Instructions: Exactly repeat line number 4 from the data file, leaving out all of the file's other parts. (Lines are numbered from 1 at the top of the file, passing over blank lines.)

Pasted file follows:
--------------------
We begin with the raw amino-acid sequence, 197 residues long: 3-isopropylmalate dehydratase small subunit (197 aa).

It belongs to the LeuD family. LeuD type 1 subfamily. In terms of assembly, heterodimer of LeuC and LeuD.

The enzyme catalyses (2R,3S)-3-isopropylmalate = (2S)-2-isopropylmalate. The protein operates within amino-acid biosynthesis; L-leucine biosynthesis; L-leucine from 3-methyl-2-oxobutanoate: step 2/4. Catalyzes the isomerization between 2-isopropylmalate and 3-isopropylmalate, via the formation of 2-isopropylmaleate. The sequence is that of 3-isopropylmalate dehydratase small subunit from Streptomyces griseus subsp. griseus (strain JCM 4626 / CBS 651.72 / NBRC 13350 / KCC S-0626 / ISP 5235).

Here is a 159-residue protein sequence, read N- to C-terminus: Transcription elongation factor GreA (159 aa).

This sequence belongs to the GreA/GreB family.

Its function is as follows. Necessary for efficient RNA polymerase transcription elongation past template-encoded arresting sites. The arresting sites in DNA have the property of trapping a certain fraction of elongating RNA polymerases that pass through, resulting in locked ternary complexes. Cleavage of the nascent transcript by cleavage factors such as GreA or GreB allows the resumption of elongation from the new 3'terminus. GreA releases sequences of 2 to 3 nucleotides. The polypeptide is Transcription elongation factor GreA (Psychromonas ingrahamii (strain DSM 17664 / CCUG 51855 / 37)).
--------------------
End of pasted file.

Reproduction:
Here is a 159-residue protein sequence, read N- to C-terminus: Transcription elongation factor GreA (159 aa).